Whilst we cannot physically transport you to our destinations themselves at present, we would like to offer you a little virtual escapism. We do hope that they will act as a welcome distraction as we sit out these extraordinary times, and act as an inspiration for your next adventure.
In our first Isolation Escape we would like to take you on a journey through Namibia. A country of startling contrasts straddling two great deserts: the Namib (after which it is named), the oldest desert on the planet, and its sea of red sand lies along the Atlantic coastline, and the Kalahari, to its eastern interior, a vast and sparsely vegetated savannah, sprawling across the border into neighbouring countries of Botswana and South Africa.
Our itinerary begins in Windhoek. The city acts as a gentle introduction to Africa with noticeably western style and tastes. With a multi-cultural population of 160,000, the inhabitants of Windhoek reflect the city’s infusion of influences as does the architecture, with German castles mixing with steel-and-glass tower blocks and striking Neobaroque cathedral spires, punctuating the skyline. Curio shops and world class restaurants share the capital with the corporate world, creating a well groomed and efficient base from which to begin one’s adventure.
Leaving the urban buzz behind, a scenic flight delivers you to the dramatic Sossusvlei region. Literally translating as “dead-end marsh”, this may well be Namibia’s most spectacular attraction. A salt and clay pan surrounded by undulating burnt red sands. Located in the southern part of the Namib Desert, the otherworldly dunes in this area are some of the highest in the world, reaching almost 400 meters. Sunrises are rarely more breath-taking than in Sossusvlei, when the strength and movement of light shows the shifting colours of the landscape to it’s most brilliant.
A picturesque drive brings you to the colonial, coastal settlement of Swakopmund. Flanked by the rolling Atlantic Ocean and the Namib Desert, this colourful, Germanic town is a hub for both adventurers and wildlife enthusiasts alike with opportunities ranging from quad-biking in the wilderness through the Swakopmund River mouth into the neighbouring dune belt of the Namib desert, to kayaking alongside curious seals and great, graceful whales as you become an unintrusive part of the environment.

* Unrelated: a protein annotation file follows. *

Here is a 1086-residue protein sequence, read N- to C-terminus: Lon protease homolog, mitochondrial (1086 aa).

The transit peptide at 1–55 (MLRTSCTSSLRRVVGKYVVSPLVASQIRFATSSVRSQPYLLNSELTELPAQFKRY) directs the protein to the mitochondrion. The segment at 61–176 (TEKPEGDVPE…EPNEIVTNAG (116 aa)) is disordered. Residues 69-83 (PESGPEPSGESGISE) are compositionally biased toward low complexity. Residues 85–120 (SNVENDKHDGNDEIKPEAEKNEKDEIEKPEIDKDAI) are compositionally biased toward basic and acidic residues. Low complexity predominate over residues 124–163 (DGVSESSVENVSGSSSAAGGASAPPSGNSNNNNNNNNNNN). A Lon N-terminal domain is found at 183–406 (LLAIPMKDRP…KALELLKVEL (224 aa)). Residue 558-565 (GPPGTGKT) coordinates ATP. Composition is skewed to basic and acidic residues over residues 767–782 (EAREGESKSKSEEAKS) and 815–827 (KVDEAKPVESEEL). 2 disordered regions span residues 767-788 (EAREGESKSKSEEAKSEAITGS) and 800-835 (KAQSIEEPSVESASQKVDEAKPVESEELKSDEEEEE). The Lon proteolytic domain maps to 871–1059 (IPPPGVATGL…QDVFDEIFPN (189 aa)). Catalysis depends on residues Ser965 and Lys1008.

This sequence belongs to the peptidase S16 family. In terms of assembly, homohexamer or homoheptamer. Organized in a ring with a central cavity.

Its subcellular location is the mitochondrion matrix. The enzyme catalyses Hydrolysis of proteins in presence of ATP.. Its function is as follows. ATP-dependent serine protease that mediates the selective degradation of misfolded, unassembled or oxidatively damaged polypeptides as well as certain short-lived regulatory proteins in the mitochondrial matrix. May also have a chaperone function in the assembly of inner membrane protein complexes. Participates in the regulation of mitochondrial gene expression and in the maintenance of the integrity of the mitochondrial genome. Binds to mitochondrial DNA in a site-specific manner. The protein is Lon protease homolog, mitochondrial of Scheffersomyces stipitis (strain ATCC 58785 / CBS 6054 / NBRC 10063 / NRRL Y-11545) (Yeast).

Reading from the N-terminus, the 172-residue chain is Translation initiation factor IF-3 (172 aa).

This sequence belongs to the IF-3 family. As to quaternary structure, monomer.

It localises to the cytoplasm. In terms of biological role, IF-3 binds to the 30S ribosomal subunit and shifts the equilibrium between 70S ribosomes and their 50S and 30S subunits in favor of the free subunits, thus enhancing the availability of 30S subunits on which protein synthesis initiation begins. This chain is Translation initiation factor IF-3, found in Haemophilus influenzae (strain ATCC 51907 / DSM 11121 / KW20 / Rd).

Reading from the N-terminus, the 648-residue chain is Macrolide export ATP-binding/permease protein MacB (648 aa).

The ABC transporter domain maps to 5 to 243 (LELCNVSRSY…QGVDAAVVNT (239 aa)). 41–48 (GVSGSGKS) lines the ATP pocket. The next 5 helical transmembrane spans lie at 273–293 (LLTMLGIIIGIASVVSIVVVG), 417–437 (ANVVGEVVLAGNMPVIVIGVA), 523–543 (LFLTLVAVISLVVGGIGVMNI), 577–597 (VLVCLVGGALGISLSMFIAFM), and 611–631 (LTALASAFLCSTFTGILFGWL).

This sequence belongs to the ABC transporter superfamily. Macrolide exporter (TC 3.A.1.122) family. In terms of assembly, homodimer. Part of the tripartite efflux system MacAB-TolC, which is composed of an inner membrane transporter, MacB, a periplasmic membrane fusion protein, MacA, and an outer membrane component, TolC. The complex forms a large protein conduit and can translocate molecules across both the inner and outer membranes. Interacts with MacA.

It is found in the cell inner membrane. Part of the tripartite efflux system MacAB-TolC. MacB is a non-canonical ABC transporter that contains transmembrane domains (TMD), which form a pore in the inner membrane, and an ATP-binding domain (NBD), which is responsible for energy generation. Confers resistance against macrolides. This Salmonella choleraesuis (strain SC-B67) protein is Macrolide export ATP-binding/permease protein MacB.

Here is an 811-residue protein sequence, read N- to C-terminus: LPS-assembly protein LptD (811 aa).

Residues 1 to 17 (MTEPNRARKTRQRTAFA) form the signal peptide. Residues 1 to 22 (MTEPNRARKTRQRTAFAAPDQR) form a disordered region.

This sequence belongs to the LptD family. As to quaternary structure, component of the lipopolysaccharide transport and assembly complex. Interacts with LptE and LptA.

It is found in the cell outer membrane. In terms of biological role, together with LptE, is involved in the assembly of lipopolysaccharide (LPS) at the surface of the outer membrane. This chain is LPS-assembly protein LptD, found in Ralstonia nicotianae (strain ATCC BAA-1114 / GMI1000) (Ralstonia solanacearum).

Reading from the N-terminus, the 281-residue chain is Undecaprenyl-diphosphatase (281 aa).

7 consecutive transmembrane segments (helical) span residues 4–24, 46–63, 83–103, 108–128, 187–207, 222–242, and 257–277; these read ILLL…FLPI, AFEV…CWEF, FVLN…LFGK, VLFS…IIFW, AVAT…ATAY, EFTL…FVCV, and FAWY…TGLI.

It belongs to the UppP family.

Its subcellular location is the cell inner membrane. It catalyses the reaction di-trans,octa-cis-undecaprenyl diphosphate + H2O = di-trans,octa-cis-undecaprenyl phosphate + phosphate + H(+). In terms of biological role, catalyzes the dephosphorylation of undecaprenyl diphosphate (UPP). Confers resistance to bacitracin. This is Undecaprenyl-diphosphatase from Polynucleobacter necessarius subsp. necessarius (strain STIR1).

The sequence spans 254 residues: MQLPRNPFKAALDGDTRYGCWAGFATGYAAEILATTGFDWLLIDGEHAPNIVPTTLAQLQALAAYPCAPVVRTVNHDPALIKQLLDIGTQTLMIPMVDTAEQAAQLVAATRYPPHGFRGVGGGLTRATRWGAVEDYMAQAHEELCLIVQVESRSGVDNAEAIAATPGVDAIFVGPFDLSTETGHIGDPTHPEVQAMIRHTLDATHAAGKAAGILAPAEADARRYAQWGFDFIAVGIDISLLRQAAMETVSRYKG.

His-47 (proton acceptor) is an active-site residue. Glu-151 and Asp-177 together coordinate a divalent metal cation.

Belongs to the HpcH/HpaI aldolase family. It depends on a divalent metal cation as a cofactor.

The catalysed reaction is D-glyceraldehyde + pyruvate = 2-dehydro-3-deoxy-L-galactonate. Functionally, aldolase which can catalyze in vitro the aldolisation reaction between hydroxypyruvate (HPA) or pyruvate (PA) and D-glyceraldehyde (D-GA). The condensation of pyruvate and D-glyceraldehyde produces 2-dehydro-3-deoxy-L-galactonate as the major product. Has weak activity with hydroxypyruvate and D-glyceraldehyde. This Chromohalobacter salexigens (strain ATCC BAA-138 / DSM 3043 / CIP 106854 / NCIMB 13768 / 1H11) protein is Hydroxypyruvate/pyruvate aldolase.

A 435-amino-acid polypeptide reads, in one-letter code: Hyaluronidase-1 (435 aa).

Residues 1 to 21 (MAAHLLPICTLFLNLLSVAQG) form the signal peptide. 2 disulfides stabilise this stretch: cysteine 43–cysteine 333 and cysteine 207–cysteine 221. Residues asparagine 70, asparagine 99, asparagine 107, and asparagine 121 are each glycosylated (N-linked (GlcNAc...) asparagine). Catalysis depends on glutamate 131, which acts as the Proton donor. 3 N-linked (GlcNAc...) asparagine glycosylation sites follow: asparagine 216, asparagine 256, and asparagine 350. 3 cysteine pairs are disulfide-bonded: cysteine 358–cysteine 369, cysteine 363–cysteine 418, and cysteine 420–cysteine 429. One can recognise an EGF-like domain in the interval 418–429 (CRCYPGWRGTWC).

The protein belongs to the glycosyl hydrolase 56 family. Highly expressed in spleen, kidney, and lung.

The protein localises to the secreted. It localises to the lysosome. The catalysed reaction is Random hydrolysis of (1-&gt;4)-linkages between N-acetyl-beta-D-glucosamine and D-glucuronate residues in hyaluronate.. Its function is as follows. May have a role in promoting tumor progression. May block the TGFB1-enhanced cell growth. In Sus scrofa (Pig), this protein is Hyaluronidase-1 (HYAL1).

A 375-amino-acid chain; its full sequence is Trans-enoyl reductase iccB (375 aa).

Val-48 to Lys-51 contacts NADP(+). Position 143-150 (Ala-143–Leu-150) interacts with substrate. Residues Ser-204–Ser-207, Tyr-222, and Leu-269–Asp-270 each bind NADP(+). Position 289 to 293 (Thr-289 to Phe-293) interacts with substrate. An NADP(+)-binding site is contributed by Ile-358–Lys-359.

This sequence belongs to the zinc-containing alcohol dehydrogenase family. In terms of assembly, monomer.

Now well positioned to travel along the astonishing Skeleton Coast, known as Land God Made in Anger by the local bushmen, witness the theatrical shoreline which gained its name from the centuries of whale and seal skeletons, and in recent times, shipwrecks, which have washed up on its lonely shores. Ethereal rock formations and castle like clay structures scatter the landscape, while the native wildlife has imaginatively adapted to this striking yet inhospitable environment in order to survive.
Moving toward the centre of the country, Damaraland is one of Namibia’s most striking landscapes. A huge, untamed, ruggedly beautiful region incorporating sun-blistered wastelands, grassy hills dotted with mopane and acacia trees, volcano-induced peaks and hilly savannahs. Home to the Damara people and the exquisite rock paintings and engravings of Twyfelfontein, it also boasts a glorious scattering of game including elephant and the elusive black rhino.
Heading north-east, the more vegetated ground of the Etendeka Plateau gives way to one of Southern Africa’s finest, most important Game Reserves and the final stop of our journey. Etosha National Park is dominated by a massive mineral pan covering roughly 25% of the area. A large dusty depression of salt and clay, the pan holds water only occasionally after heavy rains, when along with the perennial springs along it’s edges, it draws large concentrations of wildlife including elephant, giraffe, rhino and lion while fortunate visitors may even witness the elusive leopard and cheetah.
If you’d like to start planning a holiday to Namibia while waiting for this storm to pass, please drop us a line and we’ll be delighted to send you further information on this dramatic destination.
‘In all my experience throughout the African continent, nothing compares to the vast and varied landscapes of Namibia’
Lukey Bourne, Exceptional Travel